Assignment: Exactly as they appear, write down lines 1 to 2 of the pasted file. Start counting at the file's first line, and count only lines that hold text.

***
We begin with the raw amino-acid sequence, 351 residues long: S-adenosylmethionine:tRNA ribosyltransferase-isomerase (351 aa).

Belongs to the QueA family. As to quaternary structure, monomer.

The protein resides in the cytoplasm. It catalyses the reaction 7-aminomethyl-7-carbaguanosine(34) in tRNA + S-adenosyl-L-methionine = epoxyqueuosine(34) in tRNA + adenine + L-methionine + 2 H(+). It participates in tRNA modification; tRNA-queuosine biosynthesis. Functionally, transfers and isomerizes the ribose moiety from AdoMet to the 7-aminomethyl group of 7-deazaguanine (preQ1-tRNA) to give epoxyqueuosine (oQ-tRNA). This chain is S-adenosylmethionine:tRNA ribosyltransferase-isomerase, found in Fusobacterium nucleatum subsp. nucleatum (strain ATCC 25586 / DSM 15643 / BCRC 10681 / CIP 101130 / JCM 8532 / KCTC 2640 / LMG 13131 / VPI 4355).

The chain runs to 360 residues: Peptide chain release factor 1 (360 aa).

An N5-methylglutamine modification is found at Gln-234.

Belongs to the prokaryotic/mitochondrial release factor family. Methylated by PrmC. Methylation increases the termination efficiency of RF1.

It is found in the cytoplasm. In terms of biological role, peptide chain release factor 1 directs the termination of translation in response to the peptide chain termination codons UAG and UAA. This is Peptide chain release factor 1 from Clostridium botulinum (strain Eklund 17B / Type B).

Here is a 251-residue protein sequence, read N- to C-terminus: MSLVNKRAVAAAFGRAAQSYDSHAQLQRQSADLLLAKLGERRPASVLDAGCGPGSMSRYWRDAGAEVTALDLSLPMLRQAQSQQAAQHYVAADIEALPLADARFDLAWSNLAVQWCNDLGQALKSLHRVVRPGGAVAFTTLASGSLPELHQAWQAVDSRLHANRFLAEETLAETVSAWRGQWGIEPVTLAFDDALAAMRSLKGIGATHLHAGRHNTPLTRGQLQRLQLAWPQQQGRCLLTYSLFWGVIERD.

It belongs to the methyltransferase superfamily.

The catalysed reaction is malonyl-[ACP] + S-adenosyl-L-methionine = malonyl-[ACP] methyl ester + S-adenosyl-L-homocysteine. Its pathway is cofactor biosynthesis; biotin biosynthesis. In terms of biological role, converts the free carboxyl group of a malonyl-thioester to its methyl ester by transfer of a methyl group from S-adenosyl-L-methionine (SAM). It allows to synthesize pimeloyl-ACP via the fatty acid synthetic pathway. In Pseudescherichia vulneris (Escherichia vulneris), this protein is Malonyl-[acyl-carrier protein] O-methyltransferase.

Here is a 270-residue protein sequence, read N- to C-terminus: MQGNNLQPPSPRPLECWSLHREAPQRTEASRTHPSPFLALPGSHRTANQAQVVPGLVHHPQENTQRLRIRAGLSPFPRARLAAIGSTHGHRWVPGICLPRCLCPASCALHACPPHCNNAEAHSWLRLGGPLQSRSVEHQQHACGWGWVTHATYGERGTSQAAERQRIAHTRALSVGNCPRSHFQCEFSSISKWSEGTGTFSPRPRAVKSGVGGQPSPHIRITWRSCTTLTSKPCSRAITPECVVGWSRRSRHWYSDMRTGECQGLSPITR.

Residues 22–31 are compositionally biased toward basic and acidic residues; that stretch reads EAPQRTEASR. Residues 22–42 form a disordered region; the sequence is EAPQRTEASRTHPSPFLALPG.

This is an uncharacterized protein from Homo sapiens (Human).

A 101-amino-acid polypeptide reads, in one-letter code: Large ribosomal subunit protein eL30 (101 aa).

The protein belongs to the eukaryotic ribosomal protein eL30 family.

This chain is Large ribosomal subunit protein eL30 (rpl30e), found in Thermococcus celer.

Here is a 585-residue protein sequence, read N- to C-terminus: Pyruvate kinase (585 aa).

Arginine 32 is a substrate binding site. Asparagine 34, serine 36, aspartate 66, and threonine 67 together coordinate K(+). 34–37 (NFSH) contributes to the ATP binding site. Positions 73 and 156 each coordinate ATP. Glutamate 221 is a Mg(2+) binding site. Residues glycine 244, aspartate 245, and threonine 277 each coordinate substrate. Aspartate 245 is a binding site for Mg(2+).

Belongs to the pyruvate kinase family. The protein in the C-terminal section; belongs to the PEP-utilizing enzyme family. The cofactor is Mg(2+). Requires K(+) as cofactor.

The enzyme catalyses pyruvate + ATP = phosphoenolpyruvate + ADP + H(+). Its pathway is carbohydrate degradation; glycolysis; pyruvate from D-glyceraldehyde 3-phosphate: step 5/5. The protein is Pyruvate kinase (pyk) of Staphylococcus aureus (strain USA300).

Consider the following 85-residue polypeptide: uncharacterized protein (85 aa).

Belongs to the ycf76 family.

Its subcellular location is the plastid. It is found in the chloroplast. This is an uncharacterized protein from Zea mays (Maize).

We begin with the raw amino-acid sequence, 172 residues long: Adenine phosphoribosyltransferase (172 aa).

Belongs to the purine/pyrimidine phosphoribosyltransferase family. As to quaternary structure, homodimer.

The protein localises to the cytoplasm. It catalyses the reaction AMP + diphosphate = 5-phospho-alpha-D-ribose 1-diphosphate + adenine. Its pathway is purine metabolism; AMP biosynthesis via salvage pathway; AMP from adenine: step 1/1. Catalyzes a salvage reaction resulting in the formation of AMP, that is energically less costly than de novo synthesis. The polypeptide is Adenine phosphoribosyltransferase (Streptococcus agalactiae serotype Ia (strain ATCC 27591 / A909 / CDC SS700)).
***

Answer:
We begin with the raw amino-acid sequence, 351 residues long: S-adenosylmethionine:tRNA ribosyltransferase-isomerase (351 aa).

Belongs to the QueA family. As to quaternary structure, monomer.